Robert Petrick Had Fair Trial, Appeals Court Rules
Posted November 6, 2007
Raleigh, N.C. — Convicted murderer Robert Petrick received a fair trial free from errors when he was found guilty of first-degree murder in the 2003 death of his wife, the North Carolina Court of Appeals ruled Tuesday.
Petrick's attorney argued before the appeals court last month that his client did not have all the information he needed to make an informed decision to serve as his own counsel in his 2005 murder trial. Petrick and his court-appointed attorney had disagreed on a defense strategy.
But in a unanimous decision, the court ruled the presiding judge repeatedly apprised the defendant of his rights and that on two occasions, he signed waivers of his right of counsel.
"The trial court, in both instances engage in and applied the appropriate statutory inquiry and safeguards to defendant's election to proceed," Judge John M. Tyson wrote.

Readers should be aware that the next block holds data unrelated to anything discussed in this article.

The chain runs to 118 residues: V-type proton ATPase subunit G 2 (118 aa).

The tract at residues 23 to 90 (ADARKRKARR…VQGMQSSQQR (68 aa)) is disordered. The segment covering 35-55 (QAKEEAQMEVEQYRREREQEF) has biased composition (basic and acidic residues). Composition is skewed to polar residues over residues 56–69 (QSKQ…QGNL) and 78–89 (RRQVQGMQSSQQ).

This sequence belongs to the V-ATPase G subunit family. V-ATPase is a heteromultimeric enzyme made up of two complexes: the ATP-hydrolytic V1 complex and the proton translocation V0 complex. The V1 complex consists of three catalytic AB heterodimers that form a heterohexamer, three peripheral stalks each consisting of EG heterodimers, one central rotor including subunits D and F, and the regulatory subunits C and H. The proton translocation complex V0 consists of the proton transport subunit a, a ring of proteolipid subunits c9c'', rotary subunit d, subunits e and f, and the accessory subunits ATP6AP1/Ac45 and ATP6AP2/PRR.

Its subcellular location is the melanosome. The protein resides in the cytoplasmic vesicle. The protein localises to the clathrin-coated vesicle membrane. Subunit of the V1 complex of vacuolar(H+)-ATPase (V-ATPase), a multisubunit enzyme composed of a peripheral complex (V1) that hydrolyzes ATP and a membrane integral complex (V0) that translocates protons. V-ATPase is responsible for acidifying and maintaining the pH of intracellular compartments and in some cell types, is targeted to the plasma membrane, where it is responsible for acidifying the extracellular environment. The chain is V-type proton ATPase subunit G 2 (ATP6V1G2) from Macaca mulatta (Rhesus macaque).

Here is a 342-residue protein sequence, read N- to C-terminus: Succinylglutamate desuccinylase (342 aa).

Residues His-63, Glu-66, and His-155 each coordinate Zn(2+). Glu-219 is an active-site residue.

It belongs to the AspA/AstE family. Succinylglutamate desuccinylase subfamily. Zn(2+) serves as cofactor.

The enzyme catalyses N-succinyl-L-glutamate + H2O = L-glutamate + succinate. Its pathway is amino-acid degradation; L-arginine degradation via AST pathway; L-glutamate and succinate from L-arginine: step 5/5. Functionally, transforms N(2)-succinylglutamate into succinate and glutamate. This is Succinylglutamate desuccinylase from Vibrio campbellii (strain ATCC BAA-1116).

Petrick was accused of killing his wife, Durham Symphony cellist Janine Sutphen, and disposing of her body in Raleigh's Falls Lake.
He reported her missing in January 2003, and several months later, fishermen found her body wrapped in a tarp and tied in duct tape. Authorities said Sutphen was suffocated and wrapped in sleeping bags with her legs chained.
The appeals court also found that the judge complied with law when he allowed testimony involving a cadaver dog and other testimony of Petrick's past.